We can only wonder why it has almost become a forgotten issue. But here is the rub. The President didn’t really lose his money. It was never all his own money. Most of the money came from investors and lenders. Now if you, our dear reader, or me, have a mortgage foreclosure, that forgiven debt becomes a tax liability. It is as if you earned the amount of money that represents your unpaid mortgage balance. So your terrible misfortune will be compounded by a devastating tax bill. But if you took out a business loan or issued bonds through the right kind of business structure, such as a Limited Liability Company, and defaulted, no problem. You are not tasked to pay the taxes on the debt you will never pay.
But it goes further. You can be assumed to have personally lost those funds, if your business entity was what is called a “pass through entity”. Even though those funds that were lost were never really yours. Thus it was possible to deduct the losses of money that other people provided and lost. Yes it was a brilliant tax strategy, and perhaps we are simplifying it a bit. Mr. Trump’s accountant took credit for this strategy, but the president was smart enough to adopt a suggested tax strategy, so cunning and original, but potentially harmful to the United States, that it has since been discredited and blocked. . So credit is due. Mr. Trump was smart enough to massively benefit from numerous people’s hardships (creditors, investors, employees, vendors), which he, due to poor judgement and timing, largely caused.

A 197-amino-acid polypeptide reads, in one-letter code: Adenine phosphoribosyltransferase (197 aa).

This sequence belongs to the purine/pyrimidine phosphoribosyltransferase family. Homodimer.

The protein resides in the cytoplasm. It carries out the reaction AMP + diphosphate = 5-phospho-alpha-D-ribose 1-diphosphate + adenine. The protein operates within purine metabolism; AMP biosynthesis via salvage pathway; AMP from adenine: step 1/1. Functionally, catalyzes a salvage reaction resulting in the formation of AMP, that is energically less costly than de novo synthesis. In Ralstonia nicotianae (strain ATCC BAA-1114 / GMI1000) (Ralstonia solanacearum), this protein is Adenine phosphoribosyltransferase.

Is it really any wonder that Trump refuses to release his tax returns, which will reveal all this (not to mention charitable contributions, or the lack thereof, while identifying where conflicts of interest yet reside).